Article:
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Life with your new baby

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baby in parent's hands

Life with your new baby

Congratulations on the birth of your baby!

Welcome to the world of parenting! As the parent of a new baby, you will experience many changes and may have many questions.

Ottawa Public Health is here to help. 

 The Healthy Babies, Healthy Children home visiting program
The Healthy Babies, Healthy Children home visiting program is designed to help parents who need more support give their children a healthy start.

A Public Health Nurse is available to:

  • Meet with you at your home to discuss how we can help your family.
  • Assess your family's health, including mental health, parenting challenges and stresses affecting your family and also your child's growth and development.
  • Provide health teaching, counselling, and active support.
  • Help you to connect with community resources
  • Involve other members of her team - family visitors and a social worker, as needed

The service is available in the language that you speak and there is no cost to you for this service.

To contact us:

613-PARENTS [613-727-3687]
TTY: 613-580-9656, Toll free: 1-866-426-8885
Monday to Friday from 8:30 am to 4:30 pm 

 Parenting in Ottawa Drop-Ins
Do you have questions about your baby? Want to know if your child is on track? Do you have questions about their health or development? We are here to help.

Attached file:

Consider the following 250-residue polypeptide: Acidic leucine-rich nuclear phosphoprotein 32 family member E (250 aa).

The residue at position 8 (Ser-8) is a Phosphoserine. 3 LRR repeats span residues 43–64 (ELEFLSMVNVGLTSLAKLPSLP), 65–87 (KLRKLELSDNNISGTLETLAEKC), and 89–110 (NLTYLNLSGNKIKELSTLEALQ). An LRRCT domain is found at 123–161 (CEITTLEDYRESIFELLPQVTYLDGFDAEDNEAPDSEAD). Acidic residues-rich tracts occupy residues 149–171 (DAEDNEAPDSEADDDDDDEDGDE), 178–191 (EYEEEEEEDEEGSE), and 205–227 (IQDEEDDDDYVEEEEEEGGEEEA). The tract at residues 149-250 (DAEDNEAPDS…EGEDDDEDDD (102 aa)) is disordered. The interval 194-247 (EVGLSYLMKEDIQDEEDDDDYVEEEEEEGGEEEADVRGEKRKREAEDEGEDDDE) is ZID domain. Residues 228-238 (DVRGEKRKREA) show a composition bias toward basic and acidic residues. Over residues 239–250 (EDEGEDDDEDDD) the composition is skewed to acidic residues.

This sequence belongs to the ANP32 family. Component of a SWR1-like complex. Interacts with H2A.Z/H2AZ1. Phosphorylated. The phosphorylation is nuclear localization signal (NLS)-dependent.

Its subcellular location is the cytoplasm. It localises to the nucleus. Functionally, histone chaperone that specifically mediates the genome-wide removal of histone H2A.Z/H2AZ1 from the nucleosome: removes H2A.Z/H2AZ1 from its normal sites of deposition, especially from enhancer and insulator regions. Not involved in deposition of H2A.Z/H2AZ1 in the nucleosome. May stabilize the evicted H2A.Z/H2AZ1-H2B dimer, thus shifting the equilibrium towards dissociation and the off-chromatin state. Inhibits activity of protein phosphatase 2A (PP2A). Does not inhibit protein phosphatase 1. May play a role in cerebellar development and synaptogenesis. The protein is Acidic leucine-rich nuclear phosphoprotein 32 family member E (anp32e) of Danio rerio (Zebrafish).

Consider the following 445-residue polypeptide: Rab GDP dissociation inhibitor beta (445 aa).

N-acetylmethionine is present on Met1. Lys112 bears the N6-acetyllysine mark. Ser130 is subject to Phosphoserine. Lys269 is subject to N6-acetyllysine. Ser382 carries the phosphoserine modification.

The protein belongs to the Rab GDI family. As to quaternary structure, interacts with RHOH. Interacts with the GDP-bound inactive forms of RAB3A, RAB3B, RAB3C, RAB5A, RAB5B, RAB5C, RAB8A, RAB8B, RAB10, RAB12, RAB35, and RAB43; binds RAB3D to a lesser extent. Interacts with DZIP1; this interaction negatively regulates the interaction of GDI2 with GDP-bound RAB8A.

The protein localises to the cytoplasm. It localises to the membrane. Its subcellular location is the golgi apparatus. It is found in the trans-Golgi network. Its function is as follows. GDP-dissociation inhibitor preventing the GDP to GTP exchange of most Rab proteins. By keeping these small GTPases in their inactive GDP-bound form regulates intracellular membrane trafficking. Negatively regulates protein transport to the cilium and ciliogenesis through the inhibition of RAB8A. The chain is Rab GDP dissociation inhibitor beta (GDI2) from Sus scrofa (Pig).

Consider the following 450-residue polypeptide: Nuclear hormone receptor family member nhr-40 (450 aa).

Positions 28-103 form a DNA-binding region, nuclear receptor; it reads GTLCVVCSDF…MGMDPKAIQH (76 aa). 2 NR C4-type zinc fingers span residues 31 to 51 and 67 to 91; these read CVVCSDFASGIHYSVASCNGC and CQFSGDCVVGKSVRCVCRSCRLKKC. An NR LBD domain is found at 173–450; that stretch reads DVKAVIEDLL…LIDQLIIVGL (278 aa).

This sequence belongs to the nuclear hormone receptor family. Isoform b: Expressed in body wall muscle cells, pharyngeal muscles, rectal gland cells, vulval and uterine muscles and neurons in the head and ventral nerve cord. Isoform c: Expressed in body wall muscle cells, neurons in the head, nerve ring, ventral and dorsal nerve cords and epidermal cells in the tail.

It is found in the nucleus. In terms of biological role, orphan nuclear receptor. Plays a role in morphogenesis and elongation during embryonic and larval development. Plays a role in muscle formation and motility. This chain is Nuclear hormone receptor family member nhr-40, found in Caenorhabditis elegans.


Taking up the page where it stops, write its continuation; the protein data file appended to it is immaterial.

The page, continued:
The Parenting in Ottawa Drop-ins are located across the City of Ottawa. Speak with a public health nurse about parenting.

  • Get support for breastfeeding
  • Learn ways to help your child eat healthy and be active
  • Make sure your child is on track with their growth and development
  • Ask about your child's social skills and happiness 

The drop-ins are available to:

  • Expectant parents and parent(s) and guardians of children aged birth to 6 years of age
 Ottawa Public Health Information Line
613-PARENTS (613-727-3687)

Call any time from 9:00am to 4:00pm Monday-Friday for free confidential information and advice on a variety of health topics ranging from:

  • Prenatal health advice
  • Breastfeeding support
  • Help related to feeding your baby or child
  • Advice about speech, language, and your child's growth and development
  • Answers to your questions about immunization
  • Information about services in your community
 Parenting in Ottawa Facebook page
The Parenting in Ottawa Facebook page is moderated by Ottawa Public Health and is updated by a Registered Nurse Monday to Friday, 8:00am - 3:00pm (excluding holidays). It's our mission to share information, respond to your parenting questions and create a safe place for parents to get together to chat about raising kids in Ottawa. 


Parenting topics include:

  • family planning
  • pregnancy
  • breastfeeding
  • the growth and development of your child
  • physical activity
  • healthy eating
  • child safety
  • mental health